4 Min Read

Over the past two centuries, much has been written in evangelical circles on the deity of Christ. This has been good and necessary, for many people deny that Jesus is the Son of God incarnate. Sometimes I fear, however, that this emphasis on Christ’s deity has led to an imbalance in our doctrine of Christ. It’s proper to highlight our Lord’s deity, but Scripture also emphasizes His humanity. If Jesus were only God and not truly man, He could not save us. His humanity is inseparable from His being the second Adam, fulfilling all righteousness, and taking upon Himself all the obligations of God’s law that must be fulfilled for us to receive life eternal (Lev. 18:5; Rom. 2:13).

The New Testament proclaims Jesus Christ as vera homo, truly human, as well as vera Deus, truly God. References to Jesus’ true humanity abound. John numbers those who deny a real incarnation with the antichrist (2 John 1:7). Paul speaks of Christ as “born of a woman” (1 Cor. 11:12; Gal. 4:4). The Gospels reveal Christ as having the basic characteristics of humanity. He walks, He talks, He becomes tired, He eats, He drinks, He cries, He manifests every human emotion and every dimension of the physical aspect of mankind (see, for example, Matt. 8:24; Luke 7:34; John 11:35). There’s a full identification of Jesus with humanity—except with respect to one vital distinction: the moral distinction. Christ perfectly obeys the Father; we don’t.

Christ’s sinlessness is vital to the biblical understanding of redemption. If Jesus is to be our mediator, if He is to be our redeemer, it’s essential that He be sinless. How could His atoning life have any significance if He committed even one sin? He’s called the lamb without blemish because His perfection is integral to His redemptive role as the mediator who offers up a perfect sacrifice to the Father to fulfill the old covenant and satisfy the wrath of God. The sinlessness of Jesus is critical to the full biblical understanding of His sacrificial death. Not only does Christ take what should be ours—namely, punishment for sin—but through imputation He gives to those who are in Him by faith alone the inheritance He receives for His perfect obedience (Rom. 3:21–26).

Some have denied the sinlessness of Christ in the name of protecting His humanity. If there’s anything that binds us together in common humanity, if there’s anything true of all men of all races and creeds, it’s that we fall short of our standards. We transgress our own laws, not to mention the laws of God. I don’t know anything more common to humanity than sin. If one man in this world today lived ten minutes in perfect obedience to God, that would be nothing less than astonishing. But Christ’s entire life was marked by sinlessness (1 Peter 2:22). So, how could a sinless Christ be truly human if sinlessness violates what is so common to human behavior?

What we’re really asking is this: Is sinfulness intrinsic to true humanity? We can answer only in the negative. To say that sinfulness is intrinsic to authentic humanity requires two conclusions: first, that Adam before the fall was not a human being; second, and more seriously, that Christians in a state of perfected glory in heaven will no longer be human.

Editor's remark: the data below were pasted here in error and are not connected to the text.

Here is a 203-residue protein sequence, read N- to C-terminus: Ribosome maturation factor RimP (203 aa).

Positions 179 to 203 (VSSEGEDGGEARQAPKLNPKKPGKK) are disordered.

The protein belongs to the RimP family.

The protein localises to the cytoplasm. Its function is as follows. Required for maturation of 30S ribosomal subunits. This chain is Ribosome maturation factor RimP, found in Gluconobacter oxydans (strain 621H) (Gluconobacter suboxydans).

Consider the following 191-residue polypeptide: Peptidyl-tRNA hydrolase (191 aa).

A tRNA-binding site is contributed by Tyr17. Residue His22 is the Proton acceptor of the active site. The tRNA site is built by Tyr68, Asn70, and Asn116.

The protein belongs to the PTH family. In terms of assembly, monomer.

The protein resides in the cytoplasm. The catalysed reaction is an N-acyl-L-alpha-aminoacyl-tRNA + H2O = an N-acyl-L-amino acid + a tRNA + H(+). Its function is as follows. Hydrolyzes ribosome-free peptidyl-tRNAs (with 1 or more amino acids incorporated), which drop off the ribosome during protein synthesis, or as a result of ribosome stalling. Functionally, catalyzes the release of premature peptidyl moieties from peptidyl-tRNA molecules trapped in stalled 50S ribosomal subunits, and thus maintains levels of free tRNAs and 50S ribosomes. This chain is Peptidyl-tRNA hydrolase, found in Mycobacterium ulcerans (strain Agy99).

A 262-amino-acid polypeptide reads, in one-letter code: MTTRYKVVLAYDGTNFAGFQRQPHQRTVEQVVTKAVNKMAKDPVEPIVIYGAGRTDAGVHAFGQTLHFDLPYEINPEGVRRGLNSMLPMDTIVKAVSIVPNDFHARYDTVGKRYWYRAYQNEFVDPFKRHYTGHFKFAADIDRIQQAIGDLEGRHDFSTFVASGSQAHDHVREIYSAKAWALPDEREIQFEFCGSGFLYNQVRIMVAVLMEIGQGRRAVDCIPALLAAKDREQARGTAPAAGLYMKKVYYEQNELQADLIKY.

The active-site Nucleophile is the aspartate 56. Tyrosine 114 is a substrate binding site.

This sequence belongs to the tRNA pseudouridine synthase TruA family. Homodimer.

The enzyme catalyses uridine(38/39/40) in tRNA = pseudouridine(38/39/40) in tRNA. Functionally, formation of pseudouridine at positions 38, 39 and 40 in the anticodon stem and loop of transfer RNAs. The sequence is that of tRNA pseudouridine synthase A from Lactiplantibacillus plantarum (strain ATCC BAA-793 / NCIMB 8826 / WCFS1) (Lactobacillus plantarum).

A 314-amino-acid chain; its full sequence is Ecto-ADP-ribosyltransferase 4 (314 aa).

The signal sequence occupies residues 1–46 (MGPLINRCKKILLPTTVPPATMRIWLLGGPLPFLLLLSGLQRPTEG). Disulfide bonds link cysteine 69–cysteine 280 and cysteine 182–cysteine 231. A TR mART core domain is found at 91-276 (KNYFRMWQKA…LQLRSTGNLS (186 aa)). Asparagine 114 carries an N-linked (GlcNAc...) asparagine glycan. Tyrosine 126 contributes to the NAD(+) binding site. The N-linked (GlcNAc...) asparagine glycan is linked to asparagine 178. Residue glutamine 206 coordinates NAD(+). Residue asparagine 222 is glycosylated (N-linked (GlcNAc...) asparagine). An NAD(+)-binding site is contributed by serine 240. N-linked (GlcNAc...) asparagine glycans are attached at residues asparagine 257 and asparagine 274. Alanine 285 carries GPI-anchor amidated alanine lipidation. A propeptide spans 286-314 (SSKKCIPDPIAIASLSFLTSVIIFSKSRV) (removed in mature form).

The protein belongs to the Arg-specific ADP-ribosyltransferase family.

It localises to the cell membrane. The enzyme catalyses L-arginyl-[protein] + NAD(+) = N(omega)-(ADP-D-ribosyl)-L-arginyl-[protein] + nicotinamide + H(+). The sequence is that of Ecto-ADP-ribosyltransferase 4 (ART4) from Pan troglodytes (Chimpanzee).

Sin isn’t a necessary attribute of true humanity; it’s a foreign intrusion into humanity.

Everything Scripture says about human beings and sin suggests that men and women, as originally created, were without sin but were nevertheless truly human. Moreover, the Bible teaches that when we are glorified, we will be without sin but yet truly human. Sin isn’t a necessary attribute of true humanity; it’s a foreign intrusion into humanity as created by God. To affirm that sin is intrinsic to our humanity denies the true humanity both of our origins and of our destiny.

Christ’s sinlessness is vindicated most powerfully in His resurrection. The penalty of sin, biblically speaking, is death (Gen. 2:15–17; Rom. 6:23). But it was impossible for death to hold Him (Acts 2:24). Why? Since Jesus was guilty of no personal sin, death had no rightful claim over Him. He bore our sin and guilt, and that is why He died; but once our debt of sin was canceled, there was nothing left to keep Him buried (Col. 2:13–15). Jesus, being perfectly righteous, had to be raised, for it would have been unjust for God to allow a sinless man to rot in the grave. Christ was raised for our justification, resurrected to prove that He fully satisfied God’s demands on behalf of His people (Rom. 4:25).

When we confess the sinlessness of Jesus, we are not confessing merely that Jesus is a good man, nor a very good man, nor the best man who has ever lived. We are confessing that Jesus is the perfect man. There’s a significant difference between the good, the better, the best, and the perfect. It amazes me that many people will say that Jesus is a good man but not that He is the perfect man. But how can Jesus be a good man if He has falsely claimed to be a perfect man? Only a bad man would claim to be perfect if he was not perfect. To be equal with the Father, to be sent from God, to be the Savior of the world—a good man would not claim such things of himself if they were not true. Jesus can’t be merely a good man. He is either the perfect man or He’s not a good man.

Christ is not only truly human—He is perfectly human. Only He has fulfilled the vocation of human beings to love the Lord above all else. That makes Him the most human person who has ever lived, because only He has done what human beings were made to do.